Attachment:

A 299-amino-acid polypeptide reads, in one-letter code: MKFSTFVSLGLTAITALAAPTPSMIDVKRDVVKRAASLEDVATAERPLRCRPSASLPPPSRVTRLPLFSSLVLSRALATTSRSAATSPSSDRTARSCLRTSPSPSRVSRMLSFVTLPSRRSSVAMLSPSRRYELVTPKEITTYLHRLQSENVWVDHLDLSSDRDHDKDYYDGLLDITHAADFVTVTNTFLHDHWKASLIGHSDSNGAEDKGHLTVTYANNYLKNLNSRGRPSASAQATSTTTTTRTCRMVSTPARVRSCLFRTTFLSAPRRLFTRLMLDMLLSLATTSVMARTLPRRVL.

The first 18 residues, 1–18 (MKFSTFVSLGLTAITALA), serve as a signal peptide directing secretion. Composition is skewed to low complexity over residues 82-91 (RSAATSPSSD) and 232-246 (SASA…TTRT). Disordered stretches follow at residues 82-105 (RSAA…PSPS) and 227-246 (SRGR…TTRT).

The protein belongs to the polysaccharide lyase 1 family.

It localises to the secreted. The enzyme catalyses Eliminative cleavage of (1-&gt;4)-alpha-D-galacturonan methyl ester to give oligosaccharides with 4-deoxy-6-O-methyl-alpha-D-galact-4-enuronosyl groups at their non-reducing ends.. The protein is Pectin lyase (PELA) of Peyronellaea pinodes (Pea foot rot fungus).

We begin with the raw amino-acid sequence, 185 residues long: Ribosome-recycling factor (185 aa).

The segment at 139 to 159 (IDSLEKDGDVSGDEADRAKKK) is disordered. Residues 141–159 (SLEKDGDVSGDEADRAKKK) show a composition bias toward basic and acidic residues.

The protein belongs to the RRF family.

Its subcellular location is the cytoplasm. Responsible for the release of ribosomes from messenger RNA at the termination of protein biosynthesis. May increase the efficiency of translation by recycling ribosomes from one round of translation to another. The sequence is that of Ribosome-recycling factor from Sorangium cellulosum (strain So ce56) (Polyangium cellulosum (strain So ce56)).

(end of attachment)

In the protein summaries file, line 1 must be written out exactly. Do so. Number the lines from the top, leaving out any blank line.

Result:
A 299-amino-acid polypeptide reads, in one-letter code: MKFSTFVSLGLTAITALAAPTPSMIDVKRDVVKRAASLEDVATAERPLRCRPSASLPPPSRVTRLPLFSSLVLSRALATTSRSAATSPSSDRTARSCLRTSPSPSRVSRMLSFVTLPSRRSSVAMLSPSRRYELVTPKEITTYLHRLQSENVWVDHLDLSSDRDHDKDYYDGLLDITHAADFVTVTNTFLHDHWKASLIGHSDSNGAEDKGHLTVTYANNYLKNLNSRGRPSASAQATSTTTTTRTCRMVSTPARVRSCLFRTTFLSAPRRLFTRLMLDMLLSLATTSVMARTLPRRVL.